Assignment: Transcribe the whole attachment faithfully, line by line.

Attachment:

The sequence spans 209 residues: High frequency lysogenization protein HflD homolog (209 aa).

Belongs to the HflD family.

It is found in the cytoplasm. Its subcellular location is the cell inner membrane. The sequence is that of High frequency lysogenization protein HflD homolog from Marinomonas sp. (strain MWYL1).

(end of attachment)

The sequence spans 209 residues: High frequency lysogenization protein HflD homolog (209 aa).

Belongs to the HflD family.

It is found in the cytoplasm. Its subcellular location is the cell inner membrane. The sequence is that of High frequency lysogenization protein HflD homolog from Marinomonas sp. (strain MWYL1).